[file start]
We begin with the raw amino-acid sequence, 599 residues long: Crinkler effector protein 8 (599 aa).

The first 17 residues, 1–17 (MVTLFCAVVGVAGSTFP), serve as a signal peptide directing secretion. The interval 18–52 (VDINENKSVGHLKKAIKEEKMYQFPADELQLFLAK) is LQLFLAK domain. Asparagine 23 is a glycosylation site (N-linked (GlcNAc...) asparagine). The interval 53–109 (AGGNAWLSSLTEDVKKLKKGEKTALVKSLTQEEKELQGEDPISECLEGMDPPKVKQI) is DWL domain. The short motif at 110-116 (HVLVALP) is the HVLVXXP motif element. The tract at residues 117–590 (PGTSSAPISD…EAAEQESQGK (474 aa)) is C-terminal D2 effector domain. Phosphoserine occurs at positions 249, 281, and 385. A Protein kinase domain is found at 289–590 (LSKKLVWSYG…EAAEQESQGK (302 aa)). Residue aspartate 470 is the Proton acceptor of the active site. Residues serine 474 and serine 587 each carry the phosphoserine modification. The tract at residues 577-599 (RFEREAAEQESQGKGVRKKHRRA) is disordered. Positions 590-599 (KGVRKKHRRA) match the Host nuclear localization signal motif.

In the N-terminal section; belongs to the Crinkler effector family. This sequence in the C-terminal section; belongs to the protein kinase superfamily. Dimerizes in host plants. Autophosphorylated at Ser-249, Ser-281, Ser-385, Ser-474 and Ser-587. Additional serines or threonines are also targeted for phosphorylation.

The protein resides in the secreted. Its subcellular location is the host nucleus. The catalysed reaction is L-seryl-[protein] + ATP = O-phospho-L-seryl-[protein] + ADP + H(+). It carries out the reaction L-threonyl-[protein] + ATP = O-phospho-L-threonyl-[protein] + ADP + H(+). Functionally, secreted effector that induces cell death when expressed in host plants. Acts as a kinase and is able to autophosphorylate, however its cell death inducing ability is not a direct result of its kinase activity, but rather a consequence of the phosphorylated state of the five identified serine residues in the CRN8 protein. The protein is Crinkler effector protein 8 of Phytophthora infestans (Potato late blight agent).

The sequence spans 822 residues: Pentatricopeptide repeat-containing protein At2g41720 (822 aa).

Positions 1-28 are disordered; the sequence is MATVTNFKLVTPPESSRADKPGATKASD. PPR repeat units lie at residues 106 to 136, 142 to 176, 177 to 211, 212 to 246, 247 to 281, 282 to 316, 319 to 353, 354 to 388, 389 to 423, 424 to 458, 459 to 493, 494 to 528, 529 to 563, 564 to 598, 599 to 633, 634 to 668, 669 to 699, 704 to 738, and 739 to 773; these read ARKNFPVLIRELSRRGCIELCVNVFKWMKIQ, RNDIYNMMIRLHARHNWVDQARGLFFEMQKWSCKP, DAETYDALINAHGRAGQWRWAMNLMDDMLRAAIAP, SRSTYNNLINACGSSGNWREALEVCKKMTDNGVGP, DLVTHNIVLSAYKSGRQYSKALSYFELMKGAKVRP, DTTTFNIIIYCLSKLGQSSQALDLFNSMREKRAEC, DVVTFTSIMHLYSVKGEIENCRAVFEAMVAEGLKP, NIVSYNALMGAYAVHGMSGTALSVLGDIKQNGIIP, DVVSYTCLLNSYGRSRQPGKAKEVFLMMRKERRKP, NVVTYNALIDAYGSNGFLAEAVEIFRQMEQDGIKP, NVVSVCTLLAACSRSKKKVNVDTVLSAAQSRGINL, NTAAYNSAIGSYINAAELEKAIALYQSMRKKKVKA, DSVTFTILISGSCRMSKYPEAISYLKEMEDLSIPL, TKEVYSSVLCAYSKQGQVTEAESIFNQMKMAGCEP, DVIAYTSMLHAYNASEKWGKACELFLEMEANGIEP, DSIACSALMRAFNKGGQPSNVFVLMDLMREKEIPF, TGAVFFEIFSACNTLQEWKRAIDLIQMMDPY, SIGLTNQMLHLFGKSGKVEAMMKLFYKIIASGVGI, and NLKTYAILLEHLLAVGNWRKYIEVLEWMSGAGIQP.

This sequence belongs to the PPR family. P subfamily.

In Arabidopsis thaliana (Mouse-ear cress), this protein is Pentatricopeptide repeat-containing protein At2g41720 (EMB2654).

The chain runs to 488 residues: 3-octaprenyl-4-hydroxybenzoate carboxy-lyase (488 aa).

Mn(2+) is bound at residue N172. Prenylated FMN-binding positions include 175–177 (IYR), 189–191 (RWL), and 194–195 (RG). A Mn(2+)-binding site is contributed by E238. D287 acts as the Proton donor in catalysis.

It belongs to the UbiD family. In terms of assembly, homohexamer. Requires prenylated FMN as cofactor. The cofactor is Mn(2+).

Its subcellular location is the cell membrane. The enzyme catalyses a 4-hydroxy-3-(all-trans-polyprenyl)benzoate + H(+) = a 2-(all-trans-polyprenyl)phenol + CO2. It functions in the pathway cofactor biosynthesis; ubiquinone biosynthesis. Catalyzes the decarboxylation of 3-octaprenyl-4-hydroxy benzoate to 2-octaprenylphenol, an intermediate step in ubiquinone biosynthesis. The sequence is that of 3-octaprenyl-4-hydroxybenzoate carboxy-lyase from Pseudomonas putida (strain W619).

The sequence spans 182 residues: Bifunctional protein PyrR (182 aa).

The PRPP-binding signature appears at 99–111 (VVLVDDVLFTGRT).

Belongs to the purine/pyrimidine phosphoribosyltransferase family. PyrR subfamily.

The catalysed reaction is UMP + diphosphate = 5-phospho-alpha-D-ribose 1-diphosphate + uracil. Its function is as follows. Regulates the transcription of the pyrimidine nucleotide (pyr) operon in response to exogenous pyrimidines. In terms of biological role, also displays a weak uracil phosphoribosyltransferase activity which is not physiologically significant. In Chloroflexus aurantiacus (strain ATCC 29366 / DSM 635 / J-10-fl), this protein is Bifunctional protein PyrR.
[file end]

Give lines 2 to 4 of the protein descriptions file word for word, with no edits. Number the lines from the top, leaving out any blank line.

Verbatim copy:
The first 17 residues, 1–17 (MVTLFCAVVGVAGSTFP), serve as a signal peptide directing secretion. The interval 18–52 (VDINENKSVGHLKKAIKEEKMYQFPADELQLFLAK) is LQLFLAK domain. Asparagine 23 is a glycosylation site (N-linked (GlcNAc...) asparagine). The interval 53–109 (AGGNAWLSSLTEDVKKLKKGEKTALVKSLTQEEKELQGEDPISECLEGMDPPKVKQI) is DWL domain. The short motif at 110-116 (HVLVALP) is the HVLVXXP motif element. The tract at residues 117–590 (PGTSSAPISD…EAAEQESQGK (474 aa)) is C-terminal D2 effector domain. Phosphoserine occurs at positions 249, 281, and 385. A Protein kinase domain is found at 289–590 (LSKKLVWSYG…EAAEQESQGK (302 aa)). Residue aspartate 470 is the Proton acceptor of the active site. Residues serine 474 and serine 587 each carry the phosphoserine modification. The tract at residues 577-599 (RFEREAAEQESQGKGVRKKHRRA) is disordered. Positions 590-599 (KGVRKKHRRA) match the Host nuclear localization signal motif.

In the N-terminal section; belongs to the Crinkler effector family. This sequence in the C-terminal section; belongs to the protein kinase superfamily. Dimerizes in host plants. Autophosphorylated at Ser-249, Ser-281, Ser-385, Ser-474 and Ser-587. Additional serines or threonines are also targeted for phosphorylation.

The protein resides in the secreted. Its subcellular location is the host nucleus. The catalysed reaction is L-seryl-[protein] + ATP = O-phospho-L-seryl-[protein] + ADP + H(+). It carries out the reaction L-threonyl-[protein] + ATP = O-phospho-L-threonyl-[protein] + ADP + H(+). Functionally, secreted effector that induces cell death when expressed in host plants. Acts as a kinase and is able to autophosphorylate, however its cell death inducing ability is not a direct result of its kinase activity, but rather a consequence of the phosphorylated state of the five identified serine residues in the CRN8 protein. The protein is Crinkler effector protein 8 of Phytophthora infestans (Potato late blight agent).